I have great pleasure in following the speech of my Cambridge colleague to bear out the fact that there is not complete unanimity in this House for the pasisng of the Bill. The first point I make is, as I said before, that the Bill is wrongly named. We have been hearing it called again and again the Statute of Westminster. It is not the Statute of Westminster because that term can only apply accurately to the Statute of Edward I, 1275. The Soliictor-General rather laughed at my petition to him to see that it is registered as the Statute of Westminster, 1931, but to talk about the Statute of Westminster means that old law about the Law Officers and officials of the Crown who extorted so much money and about the arrears of rent of the monks, and so on.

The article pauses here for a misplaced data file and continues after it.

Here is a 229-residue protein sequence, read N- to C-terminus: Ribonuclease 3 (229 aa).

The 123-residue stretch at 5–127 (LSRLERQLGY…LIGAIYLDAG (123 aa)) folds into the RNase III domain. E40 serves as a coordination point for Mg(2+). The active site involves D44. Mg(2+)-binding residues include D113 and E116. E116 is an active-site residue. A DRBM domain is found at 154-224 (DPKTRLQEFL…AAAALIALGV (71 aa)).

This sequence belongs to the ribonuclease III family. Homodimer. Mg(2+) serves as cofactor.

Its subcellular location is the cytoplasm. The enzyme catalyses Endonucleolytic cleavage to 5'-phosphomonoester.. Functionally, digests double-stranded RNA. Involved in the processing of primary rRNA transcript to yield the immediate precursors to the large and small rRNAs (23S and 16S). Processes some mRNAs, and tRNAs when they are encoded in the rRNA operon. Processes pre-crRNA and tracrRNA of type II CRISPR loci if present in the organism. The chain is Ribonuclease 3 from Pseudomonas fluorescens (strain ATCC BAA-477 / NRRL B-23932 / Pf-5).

Secondly, I protest against the assumption of the Mover of the Third Reading that a large majority means unanimity and carries with it moral strength. I, myself, am at one with that ancient hero of Plutarch who was accustomed to say when he found himself in a majority, "Have I been doing anything base?" On several times I found myself in that position in the last few days and I cannot say how it restored my right-mindedness to find, as when I opposed the Montagu Bill 12 years ago and other Bills since which have turned out badly, that I am in an honourable minority with some of the men whom I respect most in the House of Commons. Unanimity with them is better than the unanimity I should get with the mosaic of Members of all creeds and political views in which the Prime Minister is once again followed by his ancient gang and by the Liberals mixed up with their reconciled enemies. To a majority of that kind, I pay no attention. I am proud to have voted against the Bill.